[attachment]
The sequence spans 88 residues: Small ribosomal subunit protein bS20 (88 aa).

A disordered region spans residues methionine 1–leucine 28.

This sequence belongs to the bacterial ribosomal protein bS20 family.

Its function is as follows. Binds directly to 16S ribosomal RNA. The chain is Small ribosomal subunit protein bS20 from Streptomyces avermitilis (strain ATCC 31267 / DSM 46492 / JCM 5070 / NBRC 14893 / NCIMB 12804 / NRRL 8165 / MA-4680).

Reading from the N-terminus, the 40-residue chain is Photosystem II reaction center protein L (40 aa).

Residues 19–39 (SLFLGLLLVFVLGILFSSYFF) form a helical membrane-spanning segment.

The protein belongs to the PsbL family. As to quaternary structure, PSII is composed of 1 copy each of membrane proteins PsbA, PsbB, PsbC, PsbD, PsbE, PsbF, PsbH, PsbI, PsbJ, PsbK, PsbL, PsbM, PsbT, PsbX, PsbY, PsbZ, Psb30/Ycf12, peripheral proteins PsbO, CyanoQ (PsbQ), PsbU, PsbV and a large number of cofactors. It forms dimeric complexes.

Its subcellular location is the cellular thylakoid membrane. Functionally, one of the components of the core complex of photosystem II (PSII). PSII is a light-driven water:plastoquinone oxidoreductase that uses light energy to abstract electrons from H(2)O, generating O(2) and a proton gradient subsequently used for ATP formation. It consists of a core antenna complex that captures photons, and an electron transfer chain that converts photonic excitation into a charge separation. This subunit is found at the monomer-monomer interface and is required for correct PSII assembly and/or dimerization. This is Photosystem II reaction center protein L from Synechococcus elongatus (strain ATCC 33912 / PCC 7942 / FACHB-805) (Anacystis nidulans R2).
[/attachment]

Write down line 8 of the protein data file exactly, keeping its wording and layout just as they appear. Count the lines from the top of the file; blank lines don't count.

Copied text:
Its subcellular location is the cellular thylakoid membrane. Functionally, one of the components of the core complex of photosystem II (PSII). PSII is a light-driven water:plastoquinone oxidoreductase that uses light energy to abstract electrons from H(2)O, generating O(2) and a proton gradient subsequently used for ATP formation. It consists of a core antenna complex that captures photons, and an electron transfer chain that converts photonic excitation into a charge separation. This subunit is found at the monomer-monomer interface and is required for correct PSII assembly and/or dimerization. This is Photosystem II reaction center protein L from Synechococcus elongatus (strain ATCC 33912 / PCC 7942 / FACHB-805) (Anacystis nidulans R2).